On January 30, our carrier planes attacking Roi Island, shot down 18 enemy planes and machine‑gunned and bombed 51 others on the ground airdrome facilities, gasoline storage tanks, magazines, and gun positions were heavily hit. Here also our losses were minor.

Our Coronados, which raided Wake on the night of January 30‑31, dropped more than 20 tons of bombs on runway and ground installations, starting large fires. Anti-aircraft was light and no fighter opposition was encountered.

CINCPAC Press Release No. 248

For Immediate Release
February 1, 1944

Twenty‑two planes of a squadron of 23 Marine Corsair fighters failed to reach their destination in a routine flight from Gilbert Islands to a base in the Ellice Islands on January 25 (West Longitude Date), when they ran into a severe local weather disturbance.

One plane reached base safely, one made a crash landing on another island in the Ellice group, and the remainder, as far as is known, landed at sea.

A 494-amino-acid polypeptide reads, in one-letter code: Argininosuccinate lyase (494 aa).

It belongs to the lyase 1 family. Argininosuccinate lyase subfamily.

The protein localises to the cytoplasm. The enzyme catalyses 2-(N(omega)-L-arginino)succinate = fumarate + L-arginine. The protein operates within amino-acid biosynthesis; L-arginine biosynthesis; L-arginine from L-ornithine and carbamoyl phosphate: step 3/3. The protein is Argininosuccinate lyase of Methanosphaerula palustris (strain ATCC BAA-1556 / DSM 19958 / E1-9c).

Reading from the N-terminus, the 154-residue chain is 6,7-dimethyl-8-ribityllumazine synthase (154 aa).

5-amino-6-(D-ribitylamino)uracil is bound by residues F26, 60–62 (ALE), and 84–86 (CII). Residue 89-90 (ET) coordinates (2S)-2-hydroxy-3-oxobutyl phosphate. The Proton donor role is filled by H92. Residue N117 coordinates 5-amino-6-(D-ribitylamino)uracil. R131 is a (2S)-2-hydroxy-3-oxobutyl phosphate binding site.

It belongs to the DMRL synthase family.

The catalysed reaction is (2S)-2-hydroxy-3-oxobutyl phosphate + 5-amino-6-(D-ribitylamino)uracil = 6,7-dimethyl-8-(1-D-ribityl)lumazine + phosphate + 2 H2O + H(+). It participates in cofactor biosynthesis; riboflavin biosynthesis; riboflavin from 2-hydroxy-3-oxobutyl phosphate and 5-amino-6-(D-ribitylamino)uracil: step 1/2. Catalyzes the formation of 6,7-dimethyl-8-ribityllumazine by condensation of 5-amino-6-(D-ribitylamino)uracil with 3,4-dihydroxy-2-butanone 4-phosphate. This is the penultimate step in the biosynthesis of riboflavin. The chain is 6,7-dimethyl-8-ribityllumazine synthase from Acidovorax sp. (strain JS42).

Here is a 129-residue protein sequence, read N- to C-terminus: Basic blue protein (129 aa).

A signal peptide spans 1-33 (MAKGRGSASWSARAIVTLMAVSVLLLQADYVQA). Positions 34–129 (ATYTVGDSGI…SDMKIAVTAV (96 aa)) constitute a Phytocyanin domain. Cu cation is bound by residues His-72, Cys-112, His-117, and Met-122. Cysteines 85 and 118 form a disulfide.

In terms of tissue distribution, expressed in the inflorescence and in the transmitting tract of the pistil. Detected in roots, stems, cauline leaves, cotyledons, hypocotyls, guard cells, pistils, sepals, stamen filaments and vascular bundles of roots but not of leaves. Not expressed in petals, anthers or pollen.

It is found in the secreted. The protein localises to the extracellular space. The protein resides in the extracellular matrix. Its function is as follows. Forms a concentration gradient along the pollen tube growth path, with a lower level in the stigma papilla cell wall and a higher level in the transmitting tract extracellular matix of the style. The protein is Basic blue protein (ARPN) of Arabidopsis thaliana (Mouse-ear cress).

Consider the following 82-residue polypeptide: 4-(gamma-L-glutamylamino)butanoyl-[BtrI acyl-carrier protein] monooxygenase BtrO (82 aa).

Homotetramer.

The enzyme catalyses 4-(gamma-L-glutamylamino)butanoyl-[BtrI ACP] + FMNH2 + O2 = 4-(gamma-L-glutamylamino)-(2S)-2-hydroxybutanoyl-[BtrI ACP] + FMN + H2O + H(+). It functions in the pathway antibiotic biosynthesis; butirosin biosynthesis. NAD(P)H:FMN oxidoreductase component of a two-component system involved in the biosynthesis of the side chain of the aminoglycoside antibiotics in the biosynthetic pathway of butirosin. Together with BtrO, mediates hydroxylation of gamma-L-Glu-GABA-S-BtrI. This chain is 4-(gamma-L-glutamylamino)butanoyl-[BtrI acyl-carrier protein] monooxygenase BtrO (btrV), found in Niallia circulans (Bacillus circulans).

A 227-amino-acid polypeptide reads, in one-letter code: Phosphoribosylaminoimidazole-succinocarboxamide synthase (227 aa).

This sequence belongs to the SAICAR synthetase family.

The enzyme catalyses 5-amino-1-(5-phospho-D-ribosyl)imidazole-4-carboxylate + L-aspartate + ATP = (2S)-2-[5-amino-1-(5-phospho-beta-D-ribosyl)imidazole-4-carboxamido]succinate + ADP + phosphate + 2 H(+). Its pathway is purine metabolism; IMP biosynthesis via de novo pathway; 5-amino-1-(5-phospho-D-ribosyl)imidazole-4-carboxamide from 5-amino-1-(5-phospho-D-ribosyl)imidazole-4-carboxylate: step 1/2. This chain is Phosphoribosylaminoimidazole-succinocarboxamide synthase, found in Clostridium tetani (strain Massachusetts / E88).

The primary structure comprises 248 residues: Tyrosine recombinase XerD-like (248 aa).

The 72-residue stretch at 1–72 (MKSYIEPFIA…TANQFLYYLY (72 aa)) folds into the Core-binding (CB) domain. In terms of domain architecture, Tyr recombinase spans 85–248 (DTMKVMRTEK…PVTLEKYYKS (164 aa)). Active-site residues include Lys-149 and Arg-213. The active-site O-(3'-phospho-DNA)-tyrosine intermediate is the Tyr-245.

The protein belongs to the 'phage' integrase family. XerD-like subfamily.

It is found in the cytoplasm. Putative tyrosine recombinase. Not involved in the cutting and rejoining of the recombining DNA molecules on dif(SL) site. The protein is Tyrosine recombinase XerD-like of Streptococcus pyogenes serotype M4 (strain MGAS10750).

Search operations were started immediately, and all but six of the pilots are safe. One body has been recovered and five of the pilots are missing. their next of kin have been notified.

The Pittsburgh Press (February 1, 1944)

Clark’s army smashes into Nazi defenses

Germans rush reinforcements; hand-to-hand battle raging
By C. R. Cunningham, United Press staff writer

Army and sea forces seize beachhead on Kwajalein Atoll in mid-Pacific


Pearl Harbor, Hawaii (UP) –
U.S. Army and Navy assault forces have landed in the Marshall Islands, it was announced officially today.

Strong opposition is being encountered.

A powerful naval force consisting of all types of vessels is supporting the invasion, the object of which is to seize the Marshall Islands.

The U.S. forces are commanded by VAdm. R. A. Spruance.

The Americans landed on Roi in the Kwajalein Atoll. An initial beachhead was established on an island in the vicinity of Roi.

Ships, planes pound enemy

By William F. Tyree, United Press staff writer

Pearl Harbor, Hawaii –
Powerful U.S. sea and air forces appeared today to have launched an all-out assault to neutralize and perhaps seize Japan’s Marshall Island strongholds, but Pacific Fleet headquarters remained silent on enemy hints that an invasion had already begun.

Adm. Chester W. Nimitz, commander of the Pacific Fleet, was expected to issue a communiqué momentarily detailing the progress of the assault, which reached its climax with the arrival in the Marshalls of a huge task force including aircraft carriers and possibly battleships Saturday.